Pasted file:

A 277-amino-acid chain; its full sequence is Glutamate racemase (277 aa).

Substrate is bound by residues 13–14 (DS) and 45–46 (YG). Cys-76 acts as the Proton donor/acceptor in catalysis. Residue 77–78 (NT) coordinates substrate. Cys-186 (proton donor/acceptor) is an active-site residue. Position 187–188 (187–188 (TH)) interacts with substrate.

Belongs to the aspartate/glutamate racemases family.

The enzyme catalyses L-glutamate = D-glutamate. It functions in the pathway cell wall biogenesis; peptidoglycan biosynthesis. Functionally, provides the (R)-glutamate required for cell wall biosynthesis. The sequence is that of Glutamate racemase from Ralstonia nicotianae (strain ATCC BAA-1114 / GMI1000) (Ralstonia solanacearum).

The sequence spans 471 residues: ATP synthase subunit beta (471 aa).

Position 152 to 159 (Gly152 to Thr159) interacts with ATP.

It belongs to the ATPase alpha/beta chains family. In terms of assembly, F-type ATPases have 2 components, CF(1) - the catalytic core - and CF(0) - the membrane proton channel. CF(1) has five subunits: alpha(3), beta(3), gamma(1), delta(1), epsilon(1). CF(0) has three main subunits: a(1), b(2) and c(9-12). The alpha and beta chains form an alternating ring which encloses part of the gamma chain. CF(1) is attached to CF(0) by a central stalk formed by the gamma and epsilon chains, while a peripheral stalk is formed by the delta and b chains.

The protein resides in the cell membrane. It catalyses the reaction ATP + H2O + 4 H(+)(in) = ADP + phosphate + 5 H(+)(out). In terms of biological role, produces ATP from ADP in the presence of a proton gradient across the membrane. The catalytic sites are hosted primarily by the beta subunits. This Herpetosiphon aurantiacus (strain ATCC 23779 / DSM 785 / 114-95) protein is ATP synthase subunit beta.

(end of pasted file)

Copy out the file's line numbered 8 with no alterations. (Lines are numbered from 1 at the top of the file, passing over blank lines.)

The protein resides in the cell membrane. It catalyses the reaction ATP + H2O + 4 H(+)(in) = ADP + phosphate + 5 H(+)(out). In terms of biological role, produces ATP from ADP in the presence of a proton gradient across the membrane. The catalytic sites are hosted primarily by the beta subunits. This Herpetosiphon aurantiacus (strain ATCC 23779 / DSM 785 / 114-95) protein is ATP synthase subunit beta.